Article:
Koichi Hamada, an economic adviser to Prime Minister Shinzo Abe, repeated his view Saturday that Japan should carefully decide what to do with a planned sales tax hike depending on economic conditions.
"It's going to be a real shock to the economy," Hamada said in a speech in Tokyo, referring to the government's plan to raise the sales tax rate to 8 percent next April and to 10 percent in October 2015.
The consumption tax rate is now 5 percent nationwide. The world's third-largest economy is showing signs of recovery as a result of Abe's economic policies dubbed "Abenomics."
The 77-year-old professor emeritus of economics at Yale University added that "the Japanese economy slumped" after the sales tax rate went up to 5 percent from 3 percent in 1997.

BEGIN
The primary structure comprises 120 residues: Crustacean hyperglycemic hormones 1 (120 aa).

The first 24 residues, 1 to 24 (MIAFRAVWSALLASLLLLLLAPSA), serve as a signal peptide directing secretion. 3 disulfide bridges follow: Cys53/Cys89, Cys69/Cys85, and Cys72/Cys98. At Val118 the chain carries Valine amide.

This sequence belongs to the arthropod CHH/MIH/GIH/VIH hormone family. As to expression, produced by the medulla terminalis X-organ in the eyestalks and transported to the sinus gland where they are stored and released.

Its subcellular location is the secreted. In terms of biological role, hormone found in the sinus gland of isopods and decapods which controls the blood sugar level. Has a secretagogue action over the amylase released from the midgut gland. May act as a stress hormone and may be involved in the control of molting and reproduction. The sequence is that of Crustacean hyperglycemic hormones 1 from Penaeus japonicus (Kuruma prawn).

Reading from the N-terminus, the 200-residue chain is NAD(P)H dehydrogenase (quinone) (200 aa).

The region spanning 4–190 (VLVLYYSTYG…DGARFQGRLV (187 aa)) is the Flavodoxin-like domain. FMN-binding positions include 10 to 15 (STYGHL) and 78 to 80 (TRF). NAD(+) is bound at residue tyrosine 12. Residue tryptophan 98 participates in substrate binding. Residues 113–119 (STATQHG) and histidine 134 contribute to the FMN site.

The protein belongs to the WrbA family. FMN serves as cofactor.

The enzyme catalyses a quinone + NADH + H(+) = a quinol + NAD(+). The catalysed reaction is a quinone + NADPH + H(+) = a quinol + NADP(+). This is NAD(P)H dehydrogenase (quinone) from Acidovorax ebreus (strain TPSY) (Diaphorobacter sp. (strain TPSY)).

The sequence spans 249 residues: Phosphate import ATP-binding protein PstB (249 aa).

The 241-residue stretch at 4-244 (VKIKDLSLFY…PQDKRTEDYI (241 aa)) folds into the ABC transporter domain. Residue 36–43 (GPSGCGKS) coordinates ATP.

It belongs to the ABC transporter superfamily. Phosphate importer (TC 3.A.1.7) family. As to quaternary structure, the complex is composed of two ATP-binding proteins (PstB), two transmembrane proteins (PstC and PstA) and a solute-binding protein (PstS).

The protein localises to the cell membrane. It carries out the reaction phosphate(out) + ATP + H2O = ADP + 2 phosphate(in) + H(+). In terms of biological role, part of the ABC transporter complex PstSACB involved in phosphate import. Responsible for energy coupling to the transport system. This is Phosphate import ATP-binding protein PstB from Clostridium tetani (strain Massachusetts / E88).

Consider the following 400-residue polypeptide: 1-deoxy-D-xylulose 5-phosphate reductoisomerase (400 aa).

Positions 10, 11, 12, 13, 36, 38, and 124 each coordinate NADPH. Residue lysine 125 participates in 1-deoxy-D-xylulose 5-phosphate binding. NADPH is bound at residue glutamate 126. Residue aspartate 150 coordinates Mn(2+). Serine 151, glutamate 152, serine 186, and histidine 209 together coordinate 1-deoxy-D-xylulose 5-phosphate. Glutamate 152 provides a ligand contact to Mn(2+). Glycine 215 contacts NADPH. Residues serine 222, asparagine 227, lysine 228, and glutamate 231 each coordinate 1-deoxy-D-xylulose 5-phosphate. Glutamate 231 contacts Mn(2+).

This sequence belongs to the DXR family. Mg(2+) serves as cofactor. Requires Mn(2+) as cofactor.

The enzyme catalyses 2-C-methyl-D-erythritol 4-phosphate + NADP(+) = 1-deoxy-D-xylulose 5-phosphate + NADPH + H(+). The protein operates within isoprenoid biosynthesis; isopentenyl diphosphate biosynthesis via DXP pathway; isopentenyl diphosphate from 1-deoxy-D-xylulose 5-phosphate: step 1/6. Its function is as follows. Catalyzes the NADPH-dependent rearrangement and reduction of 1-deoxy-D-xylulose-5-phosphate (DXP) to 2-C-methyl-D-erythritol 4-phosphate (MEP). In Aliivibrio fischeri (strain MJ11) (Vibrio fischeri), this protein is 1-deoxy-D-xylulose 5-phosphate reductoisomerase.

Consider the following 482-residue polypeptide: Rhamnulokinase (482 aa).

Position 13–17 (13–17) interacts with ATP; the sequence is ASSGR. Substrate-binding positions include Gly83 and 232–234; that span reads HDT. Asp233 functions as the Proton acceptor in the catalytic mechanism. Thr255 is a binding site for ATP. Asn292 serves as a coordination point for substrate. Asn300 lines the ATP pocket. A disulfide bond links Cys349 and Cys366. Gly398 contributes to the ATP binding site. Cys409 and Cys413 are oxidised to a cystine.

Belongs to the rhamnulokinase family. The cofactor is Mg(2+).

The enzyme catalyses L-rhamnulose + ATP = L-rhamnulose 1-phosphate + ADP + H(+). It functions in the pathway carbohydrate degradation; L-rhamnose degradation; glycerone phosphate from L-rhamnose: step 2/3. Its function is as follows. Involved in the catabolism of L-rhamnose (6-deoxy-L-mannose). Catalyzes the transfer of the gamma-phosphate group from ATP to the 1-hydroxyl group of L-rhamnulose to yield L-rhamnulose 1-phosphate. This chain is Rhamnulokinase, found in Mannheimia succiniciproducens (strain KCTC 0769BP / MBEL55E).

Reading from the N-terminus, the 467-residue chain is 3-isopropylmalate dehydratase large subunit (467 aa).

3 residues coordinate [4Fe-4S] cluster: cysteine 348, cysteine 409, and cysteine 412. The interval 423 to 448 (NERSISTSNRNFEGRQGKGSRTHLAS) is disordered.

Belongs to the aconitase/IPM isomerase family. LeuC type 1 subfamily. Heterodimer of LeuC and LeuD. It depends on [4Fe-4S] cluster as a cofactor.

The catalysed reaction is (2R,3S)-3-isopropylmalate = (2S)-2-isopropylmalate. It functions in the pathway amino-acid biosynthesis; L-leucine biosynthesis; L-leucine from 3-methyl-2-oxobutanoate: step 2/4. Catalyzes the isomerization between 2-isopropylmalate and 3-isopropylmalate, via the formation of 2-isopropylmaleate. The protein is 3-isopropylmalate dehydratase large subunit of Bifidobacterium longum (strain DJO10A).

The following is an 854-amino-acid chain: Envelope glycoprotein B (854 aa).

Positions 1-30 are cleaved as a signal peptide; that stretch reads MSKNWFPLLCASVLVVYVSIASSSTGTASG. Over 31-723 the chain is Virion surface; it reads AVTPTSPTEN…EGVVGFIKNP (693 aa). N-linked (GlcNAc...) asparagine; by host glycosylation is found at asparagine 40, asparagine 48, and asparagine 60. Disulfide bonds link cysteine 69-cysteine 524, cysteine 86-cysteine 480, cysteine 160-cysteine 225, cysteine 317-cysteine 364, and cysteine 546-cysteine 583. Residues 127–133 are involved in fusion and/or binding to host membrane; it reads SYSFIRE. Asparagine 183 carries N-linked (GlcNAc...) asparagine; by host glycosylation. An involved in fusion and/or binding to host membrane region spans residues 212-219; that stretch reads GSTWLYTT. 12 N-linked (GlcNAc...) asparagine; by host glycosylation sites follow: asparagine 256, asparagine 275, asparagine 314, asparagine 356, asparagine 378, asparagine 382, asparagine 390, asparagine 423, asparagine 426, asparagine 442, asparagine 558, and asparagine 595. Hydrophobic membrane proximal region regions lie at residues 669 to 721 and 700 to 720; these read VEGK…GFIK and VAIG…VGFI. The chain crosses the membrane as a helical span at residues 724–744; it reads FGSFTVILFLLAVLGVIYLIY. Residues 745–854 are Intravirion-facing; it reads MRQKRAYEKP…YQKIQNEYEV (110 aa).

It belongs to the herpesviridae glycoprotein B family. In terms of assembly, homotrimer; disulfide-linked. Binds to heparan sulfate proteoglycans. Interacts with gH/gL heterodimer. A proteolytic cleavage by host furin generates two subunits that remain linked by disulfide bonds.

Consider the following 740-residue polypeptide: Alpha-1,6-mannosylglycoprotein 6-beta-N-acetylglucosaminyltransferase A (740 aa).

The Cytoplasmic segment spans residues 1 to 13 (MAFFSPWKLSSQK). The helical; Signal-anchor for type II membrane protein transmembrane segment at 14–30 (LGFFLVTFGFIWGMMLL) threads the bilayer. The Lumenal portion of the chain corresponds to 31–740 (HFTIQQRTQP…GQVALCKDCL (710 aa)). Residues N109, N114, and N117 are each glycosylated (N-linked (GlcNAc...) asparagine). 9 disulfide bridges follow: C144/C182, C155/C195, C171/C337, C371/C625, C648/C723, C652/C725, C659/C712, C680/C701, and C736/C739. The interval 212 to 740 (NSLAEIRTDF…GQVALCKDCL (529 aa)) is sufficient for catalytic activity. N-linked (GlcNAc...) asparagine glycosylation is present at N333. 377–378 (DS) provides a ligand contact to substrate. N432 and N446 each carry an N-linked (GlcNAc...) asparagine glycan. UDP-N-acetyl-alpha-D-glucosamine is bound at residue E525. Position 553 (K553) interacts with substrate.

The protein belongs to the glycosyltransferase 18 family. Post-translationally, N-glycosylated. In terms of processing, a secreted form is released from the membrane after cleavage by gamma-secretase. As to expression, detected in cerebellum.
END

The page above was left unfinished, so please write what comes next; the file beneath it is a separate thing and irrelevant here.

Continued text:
In his previous speeches, however, Hamada indicated that a consumption tax hike is inevitable in the medium to long term to restore Japan's fiscal health, the worst among industrialized nations.
Hamada again voiced concern about the fiscal health, saying, "It is in a very worrisome state."
As for the corporate tax burden in Japan, he said it is heavy by international standards and stressed the need to cut the taxes to attract foreign investment.
The government plans to make a final decision this fall on the sales rate hike.
Earlier this week, Hamada said the government should consider as an option raising the sales tax rate gradually by 1 percent at a time.